Harris v. Alcoholic Bev. etc. Appeals Bd.

Annotate this Case
[Sac. No. 7525. In Bank. May 19, 1964.]

MALCOLM E. HARRIS, as Director of the Department of Alcoholic Beverage Control, Plaintiff and Appellant, v. ALCOHOLIC BEVERAGE CONTROL APPEALS BOARD, Defendant and Respondent; SCHENLEY INDUSTRIES, INC. et al., Real Parties in Interest and Respondents.

COUNSEL

Stanley Mosk, Attorney General, and Wiley W. Manuel, Deputy Attorney General, for Plaintiff and Appellant.

Charles P. Just for Defendant and Respondent.

Bronson, Bronson & McKinnon, Anthony J. Kennedy and George K. Hartwick for Real Parties in Interest and Respondents.

OPINION

PEEK, J.

Malcolm E. Harris, Director of the Department of Alcoholic Beverage Control, appeals from an order denying the department's petition for a writ of mandate to compel the Alcoholic Beverage Control Appeals Board to set aside its decision reversing certain orders of the department denying petitions for the transfer and reissuance of distilled spirits wholesaler's and importer's licenses and ordering the revocation of those licenses.

It is stipulated that prior to 1955 Park & Tilford Distillers Corporation, a licensed manufacturer of distilled spirits, also held both a distilled spirits wholesale and a distilled spirits import license. Section 23771 of the Business and Professions Code fn. 1 provided then, as it does now, that a manufacturer of distilled spirits may hold only a distilled spirits manufacturer's license, and section 23772 fn. 2 prohibited then, as it does now, a manufacturer from holding any interest, directly or [61 Cal. 2d 307] indirectly, in a wholesaler's license. However, those sections were avoided by Park & Tilford Distillers Corporation pursuant to an exception in section 23774, which likewise provided then as it does now: "The provisions of sections 23771 and 23772 do not prevent the issuance of a distilled spirits wholesale license to any person who, on July 1, 1937, owned or operated a business which for five years immediately preceding that date had maintained and operated in this State a bona fide jobbing and distributing establishment for the sale to retail dealers of goods, wares, and merchandise, the major portion of which business ... was ... other than alcoholic beverages."park & Tilford Distillers Corporation did not itself qualify under section 23774, but because a wholly-owned subsidiary corporation, Park & Tilford, did qualify under section 23774, the wholesale license could properly issue to and be held by the parent corporation. It further appears that because Park & Tilford Distillers Corporation held the wholesale license, an import license could also issue to and be held by it. (Bus. & Prof. Code, § 23775.)

In 1955 Schenley Industries, Inc., also a manufacturer of distilled spirits, purchased all the stock of Park & Tilford Distillers Corporation. In 1958 Park & Tilford Distillers Corporation was merged with Schenley, the subsidiary Park & Tilford continuing to have separate identity as a subsidiary of the merged corporations. At this time both Schenley and Park & Tilford applied to the Department of Alcoholic Beverage Control for transfers of the wholesale and import licenses of Park & Tilford Distillers Corporation. Both applications were rejected and thereafter both Schenley and Park & Tilford petitioned the department for the licenses pursuant to section 24011 of the Business and Professions Code.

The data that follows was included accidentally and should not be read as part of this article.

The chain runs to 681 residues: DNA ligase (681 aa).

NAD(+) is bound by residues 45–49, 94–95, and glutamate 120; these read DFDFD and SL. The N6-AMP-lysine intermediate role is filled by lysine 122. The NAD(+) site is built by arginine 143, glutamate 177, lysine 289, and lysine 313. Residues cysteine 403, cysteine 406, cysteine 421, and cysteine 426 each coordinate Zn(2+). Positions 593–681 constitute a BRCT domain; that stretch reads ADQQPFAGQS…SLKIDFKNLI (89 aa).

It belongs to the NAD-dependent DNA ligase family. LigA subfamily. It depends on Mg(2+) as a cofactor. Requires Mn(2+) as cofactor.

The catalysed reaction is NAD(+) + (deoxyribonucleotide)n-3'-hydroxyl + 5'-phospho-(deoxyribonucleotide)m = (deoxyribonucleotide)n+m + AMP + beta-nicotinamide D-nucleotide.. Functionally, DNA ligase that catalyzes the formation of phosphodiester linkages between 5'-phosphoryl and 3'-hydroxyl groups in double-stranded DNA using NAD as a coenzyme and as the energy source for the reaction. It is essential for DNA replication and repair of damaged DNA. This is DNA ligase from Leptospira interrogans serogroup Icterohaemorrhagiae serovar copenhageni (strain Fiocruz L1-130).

On August 18, 1959, the department filed an accusation against Park & Tilford Distillers Corporation, charging that it was not the sole and true owner of its wholesale and import licenses; that in fact Schenley had been permitted to hold the ownership and to exercise the privileges of those licenses without being authorized to do so by the department, that Schenley had been allowed through its stockholder's interests to exercise rights in the licenses, and that Schenley had been allowed to hold such interest in violation of sections 23771 and 23772 of the Business and Professions Code. The department further charged the licensee with having quit and abandoned its premises and thereafter failing to surrender [61 Cal. 2d 308] its licenses within the time required by rule 65 of the department. (Cal. Admin. Code, tit. 4, § 65.) This matter and the two pending petitions were consolidated for hearing before the department, after which the licenses were revoked, and the petitions denied.

Upon appeal, the respondent Alcoholic Beverage Control Appeals Board ordered the department to dismiss the accusations, deny the application of Schenley and grant the application for transfer of the licenses to Park & Tilford.

The department then sought the instant writ of mandate, charging that the board's action was arbitrary and capricious; that the granting of a wholesale license to Park & Tilford would be contrary to the public welfare and morals within the meaning of section 22 of article XX of the Constitution, fn. 3 and in violation of sections 23771 and 23772 of the Business and Professions Code. The department sought by the writ to compel the board to affirm the department's orders denying the applications for transfer and revoking the licenses. An alternative writ issued but, following a hearing, was discharged and the peremptory writ denied. [61 Cal. 2d 309]

[1a] The basic problem relates to the application of sections 23771, 23772 and 23774 of the Business and Professions Code to the instant circumstances, that is: can Schenley, as a corporation acquiring the assets of another by merger therewith, also acquire the right, directly or indirectly, to possess those licenses of the merged corporation which, pursuant to an expression of public policy by the Legislature, it would not otherwise be able to possess? The answer would seem to lie in the fundamental reasons which dictated the legislative policy, and whether the holding or transfer of the licenses would infringe on that policy.

In prohibiting the holding of multiple licenses the Legislature has inferentially declared that the public policy is best served if all persons engaged in the handling of alcoholic beverages, whether manufacturing, wholesaling, importing or retailing be kept distinct and apart. Such a policy is not peculiar to California alone. Federal law prohibits the making of exclusive outlet and "tied house" agreements (27 U.S.C.A. § 205, subds. (a), (b)) and interlocking directorates (§ 208). Among the purposes of such prohibitions is the prevention of integration of wholesale and retail outlets, and the imposition of quotas on retailers. (Levers v. Berkshire, 151 F.2d 935; Black v. Magnolia Liquor Co., 355 U.S. 24 [78 S. Ct. 106, 2 L. Ed. 2d 5].)